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Social care slow to adopt digital tech despite benefits



Only a handful of councils, housing and care organisations are delivering digital care in people’s homes at scale to cut hospital admissions, speed up emergency response time and reduce long waits for formal social care, a new report has found.

Published by the TEC Action Alliance, the report found no large-scale use of digital services, despite evidence that using technology in social care keeps people safe, healthy and happy at home,

There are isolated examples of activity but little integration within the broader social care and health ecosystem.

Alyson Scurfield, CEO of TEC Services Association (TSA) and co-chair of the TEC Action Alliance said:

“At a time of immense pressure on NHS and social care services, digital care services can put power in the hands of people, helping them to self-manage their own health and live the life they want to lead.

“We’ve found some pockets of good technology-enabled care but still no national adoption.

“To address this, we must understand how technology-enabled care can be better personalised and scaled.”

Over the past five months, the TEC Action Alliance has heard evidence from a range of people who draw on care, along with frontline workers and leaders in care, health, housing and local government.

More than 2,000 people were surveyed on their attitudes towards, and use of, technology enabled care (TEC), with focus groups held with individuals who have lived experience.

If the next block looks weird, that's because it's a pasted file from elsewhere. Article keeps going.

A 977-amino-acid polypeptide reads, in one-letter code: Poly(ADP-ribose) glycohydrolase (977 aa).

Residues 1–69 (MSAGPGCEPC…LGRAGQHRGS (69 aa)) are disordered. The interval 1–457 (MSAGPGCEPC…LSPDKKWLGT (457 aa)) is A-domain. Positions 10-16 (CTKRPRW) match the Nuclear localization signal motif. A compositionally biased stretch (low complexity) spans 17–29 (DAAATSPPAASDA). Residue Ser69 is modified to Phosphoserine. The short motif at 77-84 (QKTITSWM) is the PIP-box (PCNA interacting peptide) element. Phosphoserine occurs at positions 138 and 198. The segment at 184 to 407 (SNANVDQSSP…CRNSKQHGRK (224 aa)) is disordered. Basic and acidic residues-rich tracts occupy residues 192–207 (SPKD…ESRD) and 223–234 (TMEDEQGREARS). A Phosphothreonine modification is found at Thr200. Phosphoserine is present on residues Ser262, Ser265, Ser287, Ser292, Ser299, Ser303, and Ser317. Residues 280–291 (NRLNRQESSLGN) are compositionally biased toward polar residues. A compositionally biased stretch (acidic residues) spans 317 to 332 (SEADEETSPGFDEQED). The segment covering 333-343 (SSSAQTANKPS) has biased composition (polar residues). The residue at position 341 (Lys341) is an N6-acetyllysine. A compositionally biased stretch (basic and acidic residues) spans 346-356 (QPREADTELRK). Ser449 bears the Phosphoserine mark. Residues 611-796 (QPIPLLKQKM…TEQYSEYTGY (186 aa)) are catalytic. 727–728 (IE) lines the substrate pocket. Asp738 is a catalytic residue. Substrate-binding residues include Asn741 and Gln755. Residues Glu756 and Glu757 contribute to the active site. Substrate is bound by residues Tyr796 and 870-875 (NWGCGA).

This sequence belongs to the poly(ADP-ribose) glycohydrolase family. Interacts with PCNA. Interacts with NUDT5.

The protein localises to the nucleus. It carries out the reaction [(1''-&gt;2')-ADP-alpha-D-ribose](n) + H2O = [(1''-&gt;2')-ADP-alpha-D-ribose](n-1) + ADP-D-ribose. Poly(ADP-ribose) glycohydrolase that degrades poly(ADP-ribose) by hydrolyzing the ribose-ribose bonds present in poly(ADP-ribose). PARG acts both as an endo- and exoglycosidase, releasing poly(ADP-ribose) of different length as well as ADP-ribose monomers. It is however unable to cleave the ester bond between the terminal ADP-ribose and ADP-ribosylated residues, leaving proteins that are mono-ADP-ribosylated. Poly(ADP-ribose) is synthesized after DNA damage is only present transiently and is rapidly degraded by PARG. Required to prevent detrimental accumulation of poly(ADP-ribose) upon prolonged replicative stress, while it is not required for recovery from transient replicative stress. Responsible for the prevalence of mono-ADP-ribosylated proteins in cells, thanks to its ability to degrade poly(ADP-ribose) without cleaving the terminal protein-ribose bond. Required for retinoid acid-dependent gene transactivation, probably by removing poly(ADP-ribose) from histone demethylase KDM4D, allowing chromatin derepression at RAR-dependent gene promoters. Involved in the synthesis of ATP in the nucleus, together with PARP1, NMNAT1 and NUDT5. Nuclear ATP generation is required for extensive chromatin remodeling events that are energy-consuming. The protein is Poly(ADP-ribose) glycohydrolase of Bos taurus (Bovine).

Research into housing associations, councils and health bodies that use technology to integrate care services was also conducted.

Results show that digital social care services:

  • Reduce ambulance trips to A&E by 68 per cent
  • Help 85 per cent of people remain at home if emergency calls are handled by TEC responder teams
  • Cut emergency response times to 30 mins
  • Help to refer 40 per cent of people to community services rather than formal social care (compared to 7 per cent pre-pandemic).

Although survey results indicate a strong appetite among people of all ages to use technology in health and care, 86 per cent said they are likely or extremely likely to use it in the future – evidence also shows this potential isn’t yet being realised.

Only 18 per cent of respondents currently use telecare or telehealth services and half of these people use it less than once a week.

Barriers revealed in the report include safety concerns, a lack of confidence and perceptions that digital care is expensive.

The report calls on care commissioners and suppliers to listen to what people want and co-produce their services and products with individuals to ensure there is an enhanced focus on personal needs.

It also asks that health and care data is shared more widely, with consent, to enable a joined-up response at the local level.

Additionally, the report recommends that care technology is integrated within broader NHS plans around virtual wards, and that funding is made available for preventative technology, proactively supporting people at home rather than purely for hospital discharge.

The TEC Action Alliance will now seek to identify how to bridge the divide between personalising and scaling services.

It will develop an action paper to evidence the relationship between engaging people who draw on care and delivering successful outcomes.

Clenton Farquharson MBE, Chair of Think Local Act Personal (TLAP) and co-chair of the TEC Action Alliance said:

“Currently, we talk about digitising social care, health and housing: re-engineering systems and processes.

“What I don’t hear about are ‘technology-enabled lives’, where the ambitions and aspirations of the individual come first, made possible by digital.

“This paper is a welcome opportunity to rethink technology-enabled care and what people actually want from it.

“It’s a chance to step back from the equipment, solutions and systems and re-evaluate what really matters.”

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